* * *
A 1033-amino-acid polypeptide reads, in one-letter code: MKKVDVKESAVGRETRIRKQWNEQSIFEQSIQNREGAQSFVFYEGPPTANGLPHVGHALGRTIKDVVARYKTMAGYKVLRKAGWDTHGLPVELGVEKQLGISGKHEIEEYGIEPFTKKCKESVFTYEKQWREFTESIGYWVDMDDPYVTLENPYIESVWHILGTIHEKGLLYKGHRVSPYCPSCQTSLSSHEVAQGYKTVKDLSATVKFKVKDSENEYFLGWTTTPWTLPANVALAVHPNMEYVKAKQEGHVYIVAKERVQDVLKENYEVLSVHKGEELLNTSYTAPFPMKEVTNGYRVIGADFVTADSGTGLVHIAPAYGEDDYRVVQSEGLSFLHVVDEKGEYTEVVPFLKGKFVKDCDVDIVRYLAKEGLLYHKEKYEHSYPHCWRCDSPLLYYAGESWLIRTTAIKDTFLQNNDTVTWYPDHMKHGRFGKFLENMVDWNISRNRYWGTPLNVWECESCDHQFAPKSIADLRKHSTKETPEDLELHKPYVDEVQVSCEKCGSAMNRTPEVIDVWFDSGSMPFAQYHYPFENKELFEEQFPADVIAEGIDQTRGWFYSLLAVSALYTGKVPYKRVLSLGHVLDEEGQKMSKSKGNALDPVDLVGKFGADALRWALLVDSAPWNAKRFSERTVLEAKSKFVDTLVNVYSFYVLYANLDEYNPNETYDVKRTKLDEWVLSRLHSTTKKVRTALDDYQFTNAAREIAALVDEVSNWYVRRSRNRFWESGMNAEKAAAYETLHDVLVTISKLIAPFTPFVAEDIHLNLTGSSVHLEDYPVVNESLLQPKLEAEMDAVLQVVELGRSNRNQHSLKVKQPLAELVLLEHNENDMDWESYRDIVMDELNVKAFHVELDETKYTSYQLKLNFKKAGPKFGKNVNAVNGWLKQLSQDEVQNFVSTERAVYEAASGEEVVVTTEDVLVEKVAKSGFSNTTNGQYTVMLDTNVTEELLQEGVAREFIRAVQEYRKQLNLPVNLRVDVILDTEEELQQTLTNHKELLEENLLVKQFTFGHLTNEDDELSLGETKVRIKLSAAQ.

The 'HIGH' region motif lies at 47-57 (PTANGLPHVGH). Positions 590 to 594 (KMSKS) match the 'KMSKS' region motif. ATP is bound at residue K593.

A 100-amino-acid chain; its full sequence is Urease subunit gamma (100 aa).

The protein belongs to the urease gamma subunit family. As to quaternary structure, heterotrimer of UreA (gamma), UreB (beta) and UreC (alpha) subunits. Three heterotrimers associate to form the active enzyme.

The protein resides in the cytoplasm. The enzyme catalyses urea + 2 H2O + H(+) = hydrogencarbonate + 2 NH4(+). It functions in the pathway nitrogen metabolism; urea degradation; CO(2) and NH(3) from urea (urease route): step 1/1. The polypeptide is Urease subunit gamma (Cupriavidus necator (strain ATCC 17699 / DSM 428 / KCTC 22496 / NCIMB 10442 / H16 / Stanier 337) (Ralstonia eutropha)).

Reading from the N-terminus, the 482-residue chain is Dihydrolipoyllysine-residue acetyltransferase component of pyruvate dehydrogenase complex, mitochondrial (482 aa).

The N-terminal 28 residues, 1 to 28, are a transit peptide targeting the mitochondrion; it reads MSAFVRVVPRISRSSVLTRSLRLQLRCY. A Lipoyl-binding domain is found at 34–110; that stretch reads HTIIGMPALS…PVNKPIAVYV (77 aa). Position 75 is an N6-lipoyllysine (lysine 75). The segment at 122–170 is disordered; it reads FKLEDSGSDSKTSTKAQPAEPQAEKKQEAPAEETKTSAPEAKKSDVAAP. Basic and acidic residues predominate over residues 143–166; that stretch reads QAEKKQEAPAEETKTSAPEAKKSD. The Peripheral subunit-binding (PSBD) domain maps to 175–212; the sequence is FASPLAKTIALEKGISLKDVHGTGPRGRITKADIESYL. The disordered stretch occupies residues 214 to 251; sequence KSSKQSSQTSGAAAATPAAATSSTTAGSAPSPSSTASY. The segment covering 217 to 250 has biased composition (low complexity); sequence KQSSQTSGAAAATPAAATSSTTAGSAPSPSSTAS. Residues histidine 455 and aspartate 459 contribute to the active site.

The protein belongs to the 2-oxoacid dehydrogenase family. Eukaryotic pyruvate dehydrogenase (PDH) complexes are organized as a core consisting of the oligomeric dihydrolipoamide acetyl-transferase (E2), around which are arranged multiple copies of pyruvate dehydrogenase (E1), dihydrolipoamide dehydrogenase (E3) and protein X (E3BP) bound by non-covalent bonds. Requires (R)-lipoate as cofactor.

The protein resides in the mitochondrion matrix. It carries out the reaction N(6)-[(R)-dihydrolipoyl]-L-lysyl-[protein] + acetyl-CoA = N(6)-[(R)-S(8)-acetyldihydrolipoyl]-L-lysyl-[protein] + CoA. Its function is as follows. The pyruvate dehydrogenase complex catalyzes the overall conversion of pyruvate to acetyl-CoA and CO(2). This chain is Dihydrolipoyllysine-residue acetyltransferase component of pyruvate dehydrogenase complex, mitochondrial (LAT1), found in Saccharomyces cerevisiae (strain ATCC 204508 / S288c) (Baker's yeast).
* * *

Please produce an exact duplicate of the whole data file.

A 1033-amino-acid polypeptide reads, in one-letter code: MKKVDVKESAVGRETRIRKQWNEQSIFEQSIQNREGAQSFVFYEGPPTANGLPHVGHALGRTIKDVVARYKTMAGYKVLRKAGWDTHGLPVELGVEKQLGISGKHEIEEYGIEPFTKKCKESVFTYEKQWREFTESIGYWVDMDDPYVTLENPYIESVWHILGTIHEKGLLYKGHRVSPYCPSCQTSLSSHEVAQGYKTVKDLSATVKFKVKDSENEYFLGWTTTPWTLPANVALAVHPNMEYVKAKQEGHVYIVAKERVQDVLKENYEVLSVHKGEELLNTSYTAPFPMKEVTNGYRVIGADFVTADSGTGLVHIAPAYGEDDYRVVQSEGLSFLHVVDEKGEYTEVVPFLKGKFVKDCDVDIVRYLAKEGLLYHKEKYEHSYPHCWRCDSPLLYYAGESWLIRTTAIKDTFLQNNDTVTWYPDHMKHGRFGKFLENMVDWNISRNRYWGTPLNVWECESCDHQFAPKSIADLRKHSTKETPEDLELHKPYVDEVQVSCEKCGSAMNRTPEVIDVWFDSGSMPFAQYHYPFENKELFEEQFPADVIAEGIDQTRGWFYSLLAVSALYTGKVPYKRVLSLGHVLDEEGQKMSKSKGNALDPVDLVGKFGADALRWALLVDSAPWNAKRFSERTVLEAKSKFVDTLVNVYSFYVLYANLDEYNPNETYDVKRTKLDEWVLSRLHSTTKKVRTALDDYQFTNAAREIAALVDEVSNWYVRRSRNRFWESGMNAEKAAAYETLHDVLVTISKLIAPFTPFVAEDIHLNLTGSSVHLEDYPVVNESLLQPKLEAEMDAVLQVVELGRSNRNQHSLKVKQPLAELVLLEHNENDMDWESYRDIVMDELNVKAFHVELDETKYTSYQLKLNFKKAGPKFGKNVNAVNGWLKQLSQDEVQNFVSTERAVYEAASGEEVVVTTEDVLVEKVAKSGFSNTTNGQYTVMLDTNVTEELLQEGVAREFIRAVQEYRKQLNLPVNLRVDVILDTEEELQQTLTNHKELLEENLLVKQFTFGHLTNEDDELSLGETKVRIKLSAAQ.

The 'HIGH' region motif lies at 47-57 (PTANGLPHVGH). Positions 590 to 594 (KMSKS) match the 'KMSKS' region motif. ATP is bound at residue K593.

A 100-amino-acid chain; its full sequence is Urease subunit gamma (100 aa).

The protein belongs to the urease gamma subunit family. As to quaternary structure, heterotrimer of UreA (gamma), UreB (beta) and UreC (alpha) subunits. Three heterotrimers associate to form the active enzyme.

The protein resides in the cytoplasm. The enzyme catalyses urea + 2 H2O + H(+) = hydrogencarbonate + 2 NH4(+). It functions in the pathway nitrogen metabolism; urea degradation; CO(2) and NH(3) from urea (urease route): step 1/1. The polypeptide is Urease subunit gamma (Cupriavidus necator (strain ATCC 17699 / DSM 428 / KCTC 22496 / NCIMB 10442 / H16 / Stanier 337) (Ralstonia eutropha)).

Reading from the N-terminus, the 482-residue chain is Dihydrolipoyllysine-residue acetyltransferase component of pyruvate dehydrogenase complex, mitochondrial (482 aa).

The N-terminal 28 residues, 1 to 28, are a transit peptide targeting the mitochondrion; it reads MSAFVRVVPRISRSSVLTRSLRLQLRCY. A Lipoyl-binding domain is found at 34–110; that stretch reads HTIIGMPALS…PVNKPIAVYV (77 aa). Position 75 is an N6-lipoyllysine (lysine 75). The segment at 122–170 is disordered; it reads FKLEDSGSDSKTSTKAQPAEPQAEKKQEAPAEETKTSAPEAKKSDVAAP. Basic and acidic residues predominate over residues 143–166; that stretch reads QAEKKQEAPAEETKTSAPEAKKSD. The Peripheral subunit-binding (PSBD) domain maps to 175–212; the sequence is FASPLAKTIALEKGISLKDVHGTGPRGRITKADIESYL. The disordered stretch occupies residues 214 to 251; sequence KSSKQSSQTSGAAAATPAAATSSTTAGSAPSPSSTASY. The segment covering 217 to 250 has biased composition (low complexity); sequence KQSSQTSGAAAATPAAATSSTTAGSAPSPSSTAS. Residues histidine 455 and aspartate 459 contribute to the active site.

The protein belongs to the 2-oxoacid dehydrogenase family. Eukaryotic pyruvate dehydrogenase (PDH) complexes are organized as a core consisting of the oligomeric dihydrolipoamide acetyl-transferase (E2), around which are arranged multiple copies of pyruvate dehydrogenase (E1), dihydrolipoamide dehydrogenase (E3) and protein X (E3BP) bound by non-covalent bonds. Requires (R)-lipoate as cofactor.

The protein resides in the mitochondrion matrix. It carries out the reaction N(6)-[(R)-dihydrolipoyl]-L-lysyl-[protein] + acetyl-CoA = N(6)-[(R)-S(8)-acetyldihydrolipoyl]-L-lysyl-[protein] + CoA. Its function is as follows. The pyruvate dehydrogenase complex catalyzes the overall conversion of pyruvate to acetyl-CoA and CO(2). This chain is Dihydrolipoyllysine-residue acetyltransferase component of pyruvate dehydrogenase complex, mitochondrial (LAT1), found in Saccharomyces cerevisiae (strain ATCC 204508 / S288c) (Baker's yeast).